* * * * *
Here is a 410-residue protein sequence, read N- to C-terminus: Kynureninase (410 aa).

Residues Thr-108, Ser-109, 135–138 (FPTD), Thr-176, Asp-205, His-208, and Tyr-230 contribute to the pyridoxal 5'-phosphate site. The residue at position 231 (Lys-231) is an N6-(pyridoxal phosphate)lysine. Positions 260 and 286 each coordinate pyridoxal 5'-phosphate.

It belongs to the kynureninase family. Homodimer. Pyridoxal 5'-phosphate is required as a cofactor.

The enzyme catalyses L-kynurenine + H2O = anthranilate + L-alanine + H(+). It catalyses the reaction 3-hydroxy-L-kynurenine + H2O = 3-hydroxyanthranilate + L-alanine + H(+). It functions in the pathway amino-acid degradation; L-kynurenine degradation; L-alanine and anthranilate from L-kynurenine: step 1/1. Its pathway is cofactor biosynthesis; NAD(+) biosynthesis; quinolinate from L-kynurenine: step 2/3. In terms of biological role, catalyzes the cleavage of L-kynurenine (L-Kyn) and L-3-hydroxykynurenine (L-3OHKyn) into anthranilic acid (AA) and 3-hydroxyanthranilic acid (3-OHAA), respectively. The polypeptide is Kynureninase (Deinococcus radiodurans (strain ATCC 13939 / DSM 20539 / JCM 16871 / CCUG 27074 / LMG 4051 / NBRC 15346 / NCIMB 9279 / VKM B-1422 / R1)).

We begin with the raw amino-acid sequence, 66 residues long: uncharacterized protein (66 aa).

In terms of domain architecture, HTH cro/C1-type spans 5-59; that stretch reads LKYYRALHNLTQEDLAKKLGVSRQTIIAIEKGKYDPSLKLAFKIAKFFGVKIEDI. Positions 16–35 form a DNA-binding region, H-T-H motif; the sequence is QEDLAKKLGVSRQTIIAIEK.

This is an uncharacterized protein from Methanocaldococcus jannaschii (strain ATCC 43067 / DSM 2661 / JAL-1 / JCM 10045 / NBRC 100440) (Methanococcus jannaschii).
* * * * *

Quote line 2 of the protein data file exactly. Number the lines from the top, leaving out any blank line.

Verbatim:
Residues Thr-108, Ser-109, 135–138 (FPTD), Thr-176, Asp-205, His-208, and Tyr-230 contribute to the pyridoxal 5'-phosphate site. The residue at position 231 (Lys-231) is an N6-(pyridoxal phosphate)lysine. Positions 260 and 286 each coordinate pyridoxal 5'-phosphate.